Pound Puppies

PetfinderLogoIt's been awhile, sorry.  While I've been ignoring this blog, I've been watching a fight brew in a chat I visit.  The issue is animal adoption.  One of the people involved is choosing to buy a dog from a breeder.  The other person is a staunch animal rights activist and has taken to berating her openly  and is actively recruiting others to harass her.  He even started a chain email to petition her to get an animal from the local pound.  This has been going on for almost two weeks now.  It's gotten to the point where I think the animal rights activist has been banned from the chat.

Personally, I cannot understand how someone would buy a pet when there are so many animals in shelters, especially today when many people are giving up their companion animals because of financial issues.  And yet, it is very common.  My cousin bought himself a boxer last year, and a co-worker is getting herself an English Bulldog.  Both of them have purchased their animals from breeders.  I tried to dissuade them, but they both had their minds made up, and nothing I said had any influence.  I even sent them links to websites for rescues for the breeds they were looking for.  Also, it's not uncommon to find specific breeds at local animal shelters today.  But my money is still on the mutts.

Regardless of how you feel however, if someone wants to buy a companion animal, they currently have that right.  So I find myself in the interesting position of siding with the person who bought her dog, even though I think what she is doing is morally wrong.  But her antagonist is really out there.  The most bizarre thing about all this is that they live on different continents.  It almost  seems like he is venting all his frustrations at her because she is so far away and can't really retaliate.  Regardless, it is her choice.  It is still very legal in this country to breed and sell animals.   His behavior is alienating others on the board who might otherwise be on his "side."  This chat has nothing to do with animal rights or veganism.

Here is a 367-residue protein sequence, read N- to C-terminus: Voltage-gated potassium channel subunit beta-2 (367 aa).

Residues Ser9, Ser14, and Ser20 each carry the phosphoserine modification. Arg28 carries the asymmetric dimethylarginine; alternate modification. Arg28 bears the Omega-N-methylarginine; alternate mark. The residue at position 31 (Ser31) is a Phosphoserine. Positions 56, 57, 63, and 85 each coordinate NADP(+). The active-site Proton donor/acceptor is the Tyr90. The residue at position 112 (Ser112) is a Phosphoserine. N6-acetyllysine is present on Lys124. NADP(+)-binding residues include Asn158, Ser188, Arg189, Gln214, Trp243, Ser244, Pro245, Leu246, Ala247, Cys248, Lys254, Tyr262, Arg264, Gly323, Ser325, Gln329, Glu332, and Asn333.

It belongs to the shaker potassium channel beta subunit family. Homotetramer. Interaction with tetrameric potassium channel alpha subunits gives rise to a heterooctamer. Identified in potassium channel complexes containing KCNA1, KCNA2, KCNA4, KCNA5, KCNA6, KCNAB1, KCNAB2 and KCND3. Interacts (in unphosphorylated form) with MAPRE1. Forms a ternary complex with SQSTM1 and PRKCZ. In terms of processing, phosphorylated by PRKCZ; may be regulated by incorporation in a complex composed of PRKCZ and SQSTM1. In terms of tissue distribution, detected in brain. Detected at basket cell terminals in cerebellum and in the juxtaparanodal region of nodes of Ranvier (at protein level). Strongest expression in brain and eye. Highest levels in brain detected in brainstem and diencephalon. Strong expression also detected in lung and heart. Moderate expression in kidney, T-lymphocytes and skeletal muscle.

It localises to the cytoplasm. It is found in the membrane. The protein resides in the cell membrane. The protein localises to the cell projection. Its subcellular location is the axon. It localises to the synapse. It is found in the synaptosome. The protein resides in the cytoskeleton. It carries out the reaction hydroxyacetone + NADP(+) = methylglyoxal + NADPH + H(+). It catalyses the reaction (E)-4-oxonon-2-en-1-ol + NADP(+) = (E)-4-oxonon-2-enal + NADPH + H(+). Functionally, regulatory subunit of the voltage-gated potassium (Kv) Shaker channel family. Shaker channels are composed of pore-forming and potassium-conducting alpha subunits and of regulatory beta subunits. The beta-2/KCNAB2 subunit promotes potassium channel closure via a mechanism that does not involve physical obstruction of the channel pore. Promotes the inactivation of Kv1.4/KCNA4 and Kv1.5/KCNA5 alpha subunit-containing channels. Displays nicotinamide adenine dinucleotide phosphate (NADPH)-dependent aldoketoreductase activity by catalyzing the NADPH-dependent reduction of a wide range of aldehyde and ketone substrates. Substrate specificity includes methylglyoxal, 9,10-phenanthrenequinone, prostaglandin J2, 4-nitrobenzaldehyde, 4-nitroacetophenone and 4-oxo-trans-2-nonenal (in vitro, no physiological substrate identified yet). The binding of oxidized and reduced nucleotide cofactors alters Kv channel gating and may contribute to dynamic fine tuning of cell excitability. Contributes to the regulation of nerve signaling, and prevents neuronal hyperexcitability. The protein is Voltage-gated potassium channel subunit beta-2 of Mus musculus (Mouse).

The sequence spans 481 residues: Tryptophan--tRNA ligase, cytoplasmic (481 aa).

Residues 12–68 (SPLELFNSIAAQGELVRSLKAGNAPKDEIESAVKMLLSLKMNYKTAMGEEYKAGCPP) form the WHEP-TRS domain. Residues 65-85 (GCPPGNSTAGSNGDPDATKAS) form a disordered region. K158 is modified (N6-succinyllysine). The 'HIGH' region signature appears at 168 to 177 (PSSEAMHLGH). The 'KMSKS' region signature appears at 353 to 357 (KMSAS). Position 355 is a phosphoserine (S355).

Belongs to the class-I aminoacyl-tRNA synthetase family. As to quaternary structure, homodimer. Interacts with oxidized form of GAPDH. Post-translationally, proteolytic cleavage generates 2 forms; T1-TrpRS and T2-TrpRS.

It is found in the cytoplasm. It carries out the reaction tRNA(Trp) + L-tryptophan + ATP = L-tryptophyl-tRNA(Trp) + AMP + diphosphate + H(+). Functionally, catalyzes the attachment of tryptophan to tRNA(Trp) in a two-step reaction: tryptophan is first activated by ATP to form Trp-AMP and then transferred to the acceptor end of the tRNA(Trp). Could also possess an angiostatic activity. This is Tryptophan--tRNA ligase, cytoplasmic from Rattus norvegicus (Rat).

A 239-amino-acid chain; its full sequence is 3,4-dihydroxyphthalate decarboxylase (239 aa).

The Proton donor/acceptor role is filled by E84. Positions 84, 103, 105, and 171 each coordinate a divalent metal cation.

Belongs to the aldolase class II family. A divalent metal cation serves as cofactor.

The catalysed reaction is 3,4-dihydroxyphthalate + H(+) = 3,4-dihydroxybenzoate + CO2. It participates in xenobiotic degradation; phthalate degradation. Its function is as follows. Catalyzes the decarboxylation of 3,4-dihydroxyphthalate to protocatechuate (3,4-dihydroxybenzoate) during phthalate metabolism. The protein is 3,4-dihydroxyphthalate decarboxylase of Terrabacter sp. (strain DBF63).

Having said all that, if you are considering getting a pet in the near future, please look to your local animal shelters.  There are so many wonderful animals in need of a good home.  Petfinder, which is an on-line, searchable database of animals that need homes, has animals all across North America.   Be aware that each shelter has their own set of fees and requirements for adoptees.

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Comments

  1. I also don’t understand how people could buy from a breeder when there are MILLIONS of dogs in shelters just waiting for a forever home. And even if people want a pure bred dog (another ridiculous notion) 1/4 of all shelter dogs ARE pure bred and they have breed specific rescue groups. There is never any reason to buy a dog from a breeder or a pet store.

  2. Regardless, it is her choice. It is still very legal in this country to breed and sell animals. His behavior is alienating others on the board who might otherwise be on his “side.” This chat has nothing to do with animal rights or veganism.
    Laws are not always the nadir of how to conduct ourselves as evidenced by the laws on slavery, the miscegenation laws of 1913-1948, and the Nuremberg Laws of Nazi Germany to name a few. I am glad that there were people who were “really out there” as antagonists to some of these laws because otherwise it would still be legal for my family and myself to be bred, separated, and sold. John Brown and other abolitionists are now considered heroes although at the time they openly “berated” and were known to “actively recruit(ing) others to harass. . .” slave owners.
    I feel that whenever there is a non human being abused is a time for the issue to be addressed for we as activists are their only voice. Being sold as property although legal constitutes just as much of an abuse as the human equivalentand should arouse just as much moral repugnance.